Lou Reed would have turned 74 today
Cohan Chew

07:00 2nd March 2016

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2 March: Today marks what would have been Lou Reed's 74th birthday. Although only active for nine years (1964 to1973) The Velvet Underground’s everlasting legacy continues to inspire artists to this day.

Forming the foundations of punk rock by promoting the do-it-yourself attitude of garage rock, the Velvet Underground’s sound and outlook found a place amongst 60’s pop, 70’s punk, 80’s rock, 90’s grunge and 2000’s indie rock. Indeed, the Velvets don’t really sound like a typical 60’s band and could easily be mistaken for a modern day rock and roll band.

To this end, the list of artists that drew inspiration from the Velvet Underground is endless and continues to grow.

To commemorate what would be Lou Reed’s 74th birthday, we take a look at some of the best artists for whom the Velvet Underground was seminal influence.

  • U2 - Bono once said "Every song we've ever written was a rip-off of a Lou Reed song" and even performed a 'Satellite Of Love' duet with Lou Reed himself during U2's Zoo TV tour.

  • Sex Pistols - The Velvet Underground created the framework of punk rock, which would be built upon by the Sex Pistols in their revolutionary sound that would later galvanise the anarchic British punk movement. Simple power chords pumping beneath powerful lyrics were both Lou Reed's and the Sex Pistol's musical basis.

  • Joy Division - Karl Bartos of Kraftwerk once described Joy Division as "the Velvet Underground with synthesizers". Indeed, 'Transmission' sounds like an updated version of 'Rock n Roll', whilst the solo in 'Day Of The Lords' is structurally the same solo from 'Venus In Furs'. Additionally, Joy Division often covered 'Sister Ray', which would continue to be covered by New Order.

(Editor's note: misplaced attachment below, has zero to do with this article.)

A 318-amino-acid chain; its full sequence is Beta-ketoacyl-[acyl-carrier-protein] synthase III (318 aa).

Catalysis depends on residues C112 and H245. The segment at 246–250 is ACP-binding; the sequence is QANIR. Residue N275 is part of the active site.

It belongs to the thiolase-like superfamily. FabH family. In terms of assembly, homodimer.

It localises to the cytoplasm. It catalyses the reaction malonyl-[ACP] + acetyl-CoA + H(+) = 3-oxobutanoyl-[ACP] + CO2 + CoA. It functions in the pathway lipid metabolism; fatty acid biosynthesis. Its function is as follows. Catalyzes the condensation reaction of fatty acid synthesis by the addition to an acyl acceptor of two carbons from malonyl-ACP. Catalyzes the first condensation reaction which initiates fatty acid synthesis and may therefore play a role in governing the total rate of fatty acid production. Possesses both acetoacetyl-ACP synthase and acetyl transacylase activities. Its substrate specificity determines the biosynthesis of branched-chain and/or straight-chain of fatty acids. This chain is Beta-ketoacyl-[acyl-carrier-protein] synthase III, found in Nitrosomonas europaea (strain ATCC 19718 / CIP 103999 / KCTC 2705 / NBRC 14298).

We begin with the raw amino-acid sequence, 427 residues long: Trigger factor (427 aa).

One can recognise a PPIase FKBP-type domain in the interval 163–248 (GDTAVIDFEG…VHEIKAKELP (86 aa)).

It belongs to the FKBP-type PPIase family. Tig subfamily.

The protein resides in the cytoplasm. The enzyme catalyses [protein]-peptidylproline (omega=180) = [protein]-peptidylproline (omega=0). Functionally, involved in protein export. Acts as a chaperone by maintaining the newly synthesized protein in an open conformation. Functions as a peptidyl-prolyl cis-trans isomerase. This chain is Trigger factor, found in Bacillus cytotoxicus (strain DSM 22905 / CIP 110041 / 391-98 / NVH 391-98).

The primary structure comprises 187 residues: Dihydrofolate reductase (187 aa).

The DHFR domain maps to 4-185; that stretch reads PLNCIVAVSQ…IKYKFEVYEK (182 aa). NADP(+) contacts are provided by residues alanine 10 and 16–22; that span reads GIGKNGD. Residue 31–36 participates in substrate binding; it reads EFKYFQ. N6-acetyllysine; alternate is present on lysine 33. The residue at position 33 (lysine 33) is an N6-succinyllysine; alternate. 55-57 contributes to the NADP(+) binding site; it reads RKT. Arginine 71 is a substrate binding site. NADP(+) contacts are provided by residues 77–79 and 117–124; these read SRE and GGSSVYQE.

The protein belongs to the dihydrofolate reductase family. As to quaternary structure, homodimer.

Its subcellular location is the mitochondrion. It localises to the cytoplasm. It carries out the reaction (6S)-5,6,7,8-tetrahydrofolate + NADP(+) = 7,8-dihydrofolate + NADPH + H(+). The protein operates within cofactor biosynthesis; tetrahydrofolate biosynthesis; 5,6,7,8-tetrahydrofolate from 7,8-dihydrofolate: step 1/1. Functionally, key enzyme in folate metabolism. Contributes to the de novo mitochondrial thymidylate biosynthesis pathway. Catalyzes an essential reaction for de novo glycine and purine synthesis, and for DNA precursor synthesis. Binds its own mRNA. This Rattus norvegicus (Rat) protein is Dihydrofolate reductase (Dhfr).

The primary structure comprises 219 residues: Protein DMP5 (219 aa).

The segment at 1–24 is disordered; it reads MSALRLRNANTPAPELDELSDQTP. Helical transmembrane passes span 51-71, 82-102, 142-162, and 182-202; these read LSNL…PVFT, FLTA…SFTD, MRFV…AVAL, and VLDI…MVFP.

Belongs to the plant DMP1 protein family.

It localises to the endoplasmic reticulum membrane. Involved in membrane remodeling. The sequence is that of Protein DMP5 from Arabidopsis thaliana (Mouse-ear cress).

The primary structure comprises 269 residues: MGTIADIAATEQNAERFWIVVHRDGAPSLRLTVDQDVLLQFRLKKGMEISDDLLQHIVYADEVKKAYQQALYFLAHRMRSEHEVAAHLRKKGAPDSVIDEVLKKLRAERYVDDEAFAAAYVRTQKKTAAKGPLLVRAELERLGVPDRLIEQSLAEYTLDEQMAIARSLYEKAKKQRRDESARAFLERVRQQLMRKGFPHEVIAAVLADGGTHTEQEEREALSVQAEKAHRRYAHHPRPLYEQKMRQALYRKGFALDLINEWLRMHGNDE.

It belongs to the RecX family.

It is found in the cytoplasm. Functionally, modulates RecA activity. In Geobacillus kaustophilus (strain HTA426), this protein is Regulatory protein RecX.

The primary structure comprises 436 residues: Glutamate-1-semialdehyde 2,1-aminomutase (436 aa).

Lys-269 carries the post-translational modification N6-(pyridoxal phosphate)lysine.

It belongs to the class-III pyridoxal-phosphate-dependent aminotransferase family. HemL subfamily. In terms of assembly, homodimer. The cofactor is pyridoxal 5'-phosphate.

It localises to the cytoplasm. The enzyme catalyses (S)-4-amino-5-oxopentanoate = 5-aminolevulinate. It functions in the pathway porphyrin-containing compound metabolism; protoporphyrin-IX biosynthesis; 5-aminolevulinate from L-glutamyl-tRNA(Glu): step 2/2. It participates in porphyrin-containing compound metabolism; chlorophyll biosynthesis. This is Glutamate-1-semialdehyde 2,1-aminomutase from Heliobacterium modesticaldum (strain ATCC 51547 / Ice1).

• Sonic Youth - Equally as influential in their own right, Sonic Youth's etching on the history of American punk rock is of paramount importance. However, Sonic Youth's heavy but minimalistic sound would not have fully evolved without the existence of the Velvet Underground, who lit the way for upcoming punk bands at the time.

  • Morrissey - Morrissey once said "At the age of 12 I went to see Lou Reed by myself... it seems extraordinary to me now, to imagine a 12- or 13-year-old going by themselves, to see somebody such as Lou Reed who was at the time singing exclusively about transsexuality and heroin and death and the beauty of death and the impossibility of life".

  • REM - Michael Stipe and Pete Buck were said to have first bonded over their love for the first Velvet Underground record. The band's influence on REM would later manifest itself into their own song writing as well as unique covers of 'Pale Blue Eyes', 'Femme Fatale' and 'There She Goes Again', that are almost disguised as REM originals.

  • Talking Heads - The Talking Heads introduced the world to a new wave of sounds that incorporated a mix of punk, pop and almost everything that was happening in the mid 70s. With it, came their classic 'Once In a Lifetime', which lifted its organ riff from the Velvet Underground's 'What Goes On'. Without the Velvet Underground, the Talking Heads would certainly be incomplete in their infusion of genres.